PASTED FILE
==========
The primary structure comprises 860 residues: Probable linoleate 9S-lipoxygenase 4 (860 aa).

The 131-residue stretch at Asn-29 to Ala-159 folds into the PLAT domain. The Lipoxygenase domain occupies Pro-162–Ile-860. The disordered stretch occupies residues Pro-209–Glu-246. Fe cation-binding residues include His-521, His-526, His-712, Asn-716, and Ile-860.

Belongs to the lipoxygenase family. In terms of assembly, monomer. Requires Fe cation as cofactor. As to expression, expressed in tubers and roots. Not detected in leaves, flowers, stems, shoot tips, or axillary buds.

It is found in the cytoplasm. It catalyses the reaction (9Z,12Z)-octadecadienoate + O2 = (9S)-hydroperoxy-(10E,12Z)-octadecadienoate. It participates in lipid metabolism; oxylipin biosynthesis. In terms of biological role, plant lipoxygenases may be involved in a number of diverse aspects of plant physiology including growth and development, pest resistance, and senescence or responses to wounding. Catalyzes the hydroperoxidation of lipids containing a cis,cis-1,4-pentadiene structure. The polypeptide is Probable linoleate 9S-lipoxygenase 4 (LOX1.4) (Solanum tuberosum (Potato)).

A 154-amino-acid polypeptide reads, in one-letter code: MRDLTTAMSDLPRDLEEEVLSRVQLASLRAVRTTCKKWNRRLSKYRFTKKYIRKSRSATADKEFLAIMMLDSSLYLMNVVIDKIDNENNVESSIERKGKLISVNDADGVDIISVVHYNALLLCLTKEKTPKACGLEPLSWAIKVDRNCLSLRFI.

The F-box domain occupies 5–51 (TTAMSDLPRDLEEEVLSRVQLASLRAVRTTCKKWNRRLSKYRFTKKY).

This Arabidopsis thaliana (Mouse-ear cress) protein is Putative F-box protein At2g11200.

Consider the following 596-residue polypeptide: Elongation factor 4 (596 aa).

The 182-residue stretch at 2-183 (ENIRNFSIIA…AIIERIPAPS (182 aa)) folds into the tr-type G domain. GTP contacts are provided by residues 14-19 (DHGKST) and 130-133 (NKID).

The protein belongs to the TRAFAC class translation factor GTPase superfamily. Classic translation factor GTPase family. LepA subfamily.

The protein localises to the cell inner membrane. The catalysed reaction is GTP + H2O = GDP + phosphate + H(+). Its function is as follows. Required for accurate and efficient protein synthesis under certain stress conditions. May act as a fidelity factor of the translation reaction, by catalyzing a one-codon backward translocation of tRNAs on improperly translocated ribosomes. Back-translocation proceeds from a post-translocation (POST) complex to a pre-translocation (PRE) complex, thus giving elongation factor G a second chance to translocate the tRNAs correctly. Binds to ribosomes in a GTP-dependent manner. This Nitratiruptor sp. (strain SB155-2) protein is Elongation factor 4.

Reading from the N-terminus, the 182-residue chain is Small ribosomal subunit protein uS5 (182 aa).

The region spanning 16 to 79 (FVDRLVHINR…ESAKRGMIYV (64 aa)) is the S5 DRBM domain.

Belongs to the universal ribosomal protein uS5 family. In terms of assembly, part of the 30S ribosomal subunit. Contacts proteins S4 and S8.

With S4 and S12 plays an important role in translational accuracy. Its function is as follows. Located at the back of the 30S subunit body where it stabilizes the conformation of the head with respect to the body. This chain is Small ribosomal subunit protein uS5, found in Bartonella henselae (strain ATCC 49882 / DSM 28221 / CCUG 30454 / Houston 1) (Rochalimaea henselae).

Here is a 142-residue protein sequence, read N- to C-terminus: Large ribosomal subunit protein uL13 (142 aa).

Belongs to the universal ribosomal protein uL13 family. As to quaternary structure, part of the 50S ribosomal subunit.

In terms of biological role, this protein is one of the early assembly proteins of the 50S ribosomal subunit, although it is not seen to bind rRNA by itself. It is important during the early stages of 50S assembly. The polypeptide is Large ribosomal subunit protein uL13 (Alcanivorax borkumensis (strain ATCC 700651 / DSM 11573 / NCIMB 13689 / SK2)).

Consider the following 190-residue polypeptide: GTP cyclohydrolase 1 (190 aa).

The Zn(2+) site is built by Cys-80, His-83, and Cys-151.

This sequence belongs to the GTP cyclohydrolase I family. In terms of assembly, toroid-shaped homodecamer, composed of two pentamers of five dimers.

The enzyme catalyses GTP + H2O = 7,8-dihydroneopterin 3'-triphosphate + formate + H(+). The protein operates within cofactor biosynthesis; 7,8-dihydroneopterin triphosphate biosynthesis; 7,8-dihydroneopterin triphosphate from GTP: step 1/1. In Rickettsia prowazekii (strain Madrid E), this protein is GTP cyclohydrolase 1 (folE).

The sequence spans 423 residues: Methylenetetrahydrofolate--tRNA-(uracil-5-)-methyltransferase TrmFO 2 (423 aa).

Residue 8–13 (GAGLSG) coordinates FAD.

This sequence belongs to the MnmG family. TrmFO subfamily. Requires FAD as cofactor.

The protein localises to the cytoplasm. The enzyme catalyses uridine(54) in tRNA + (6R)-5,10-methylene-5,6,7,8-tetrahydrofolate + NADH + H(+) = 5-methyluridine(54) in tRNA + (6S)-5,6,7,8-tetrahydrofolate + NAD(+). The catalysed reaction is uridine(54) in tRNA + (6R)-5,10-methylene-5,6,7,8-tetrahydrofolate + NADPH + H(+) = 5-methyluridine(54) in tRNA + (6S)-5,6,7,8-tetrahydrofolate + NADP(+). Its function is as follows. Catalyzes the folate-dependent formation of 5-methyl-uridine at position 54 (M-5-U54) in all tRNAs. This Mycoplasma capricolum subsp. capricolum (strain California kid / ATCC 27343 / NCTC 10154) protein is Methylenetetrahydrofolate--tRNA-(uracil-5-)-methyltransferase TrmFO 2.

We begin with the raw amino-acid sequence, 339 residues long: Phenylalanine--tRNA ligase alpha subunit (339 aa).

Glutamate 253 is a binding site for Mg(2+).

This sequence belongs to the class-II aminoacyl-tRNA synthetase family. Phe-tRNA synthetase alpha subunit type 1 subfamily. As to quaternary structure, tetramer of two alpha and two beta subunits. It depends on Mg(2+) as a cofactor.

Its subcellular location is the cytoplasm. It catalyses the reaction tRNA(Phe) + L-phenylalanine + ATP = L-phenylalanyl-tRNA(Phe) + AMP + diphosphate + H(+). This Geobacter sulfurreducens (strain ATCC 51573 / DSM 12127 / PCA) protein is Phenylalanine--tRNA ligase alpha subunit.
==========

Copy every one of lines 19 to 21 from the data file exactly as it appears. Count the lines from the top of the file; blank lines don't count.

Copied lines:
Consider the following 190-residue polypeptide: GTP cyclohydrolase 1 (190 aa).

The Zn(2+) site is built by Cys-80, His-83, and Cys-151.

This sequence belongs to the GTP cyclohydrolase I family. In terms of assembly, toroid-shaped homodecamer, composed of two pentamers of five dimers.